On April 1, 1997, 1,767.6 kilometres (1,098.3 mi) of highways were removed from the King's Highway system.[83] This was followed by the removal of 3,211.1 kilometres (1,995.3 mi) on January 1, 1998,[84] for a total of 4,978.7 kilometres (3,093.6 mi).


See also[edit]



  1. ^ Shragge & Bagnato 1984, pp. 74–75.
  2. ^ a b c Ministry of Transportation of Ontario (2016). "Annual Average Daily Traffic (AADT) counts". Retrieved March 13, 2021.
  3. ^ "Highway Traffic Act; R.S.O. 1990, Chapter H.8, s. 1". e-Laws. Government of Ontario. Retrieved March 8, 2021.
  4. ^ a b c "Public Transportation and Highway Improvement Act; R.S.O. 1990, Chapter P.50, parts I–VI". e-Laws. Government of Ontario. July 24, 2014. Retrieved March 8, 2021.
  5. ^ "Highway 407 Act; S.O. 1998, Chapter 28, s. 12". e-Laws. Government of Ontario. July 24, 2014. Retrieved March 8, 2021.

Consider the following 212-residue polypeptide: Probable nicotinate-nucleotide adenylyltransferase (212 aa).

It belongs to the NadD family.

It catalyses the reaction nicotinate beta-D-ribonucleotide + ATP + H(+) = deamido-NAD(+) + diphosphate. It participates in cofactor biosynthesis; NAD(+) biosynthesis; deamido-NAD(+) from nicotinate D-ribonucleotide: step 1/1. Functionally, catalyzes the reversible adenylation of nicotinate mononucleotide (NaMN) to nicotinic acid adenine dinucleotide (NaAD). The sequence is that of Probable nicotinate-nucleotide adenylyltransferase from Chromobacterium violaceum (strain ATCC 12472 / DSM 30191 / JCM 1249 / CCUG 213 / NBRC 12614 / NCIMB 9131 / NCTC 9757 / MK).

6. ^ a b c d e "Speed Limits; R.R.O. 1990, Reg. 619, s. 1; O. Reg. 319/19, s. 1". e-Laws. Government of Ontario. July 24, 2014. Retrieved March 8, 2021.
  7. ^ "Ontario's Increased Speed Limit Pilot Finds Wide Public Support". Government of Ontario. March 11, 2020. Retrieved March 8, 2021.
  8. ^ a b Ministry of Transportation of Ontario (May 2010). Ontario Traffic Manual, Book 8, Volume 1 - Guide and Information Signs (PDF). Vol. 1. Government of Ontario. Retrieved March 8, 2021.
  9. ^ "Stretch of 401 to be renamed 'Highway of Heroes'". CTV Toronto. August 24, 2007. Archived from the original on January 6, 2011. Retrieved February 3, 2010.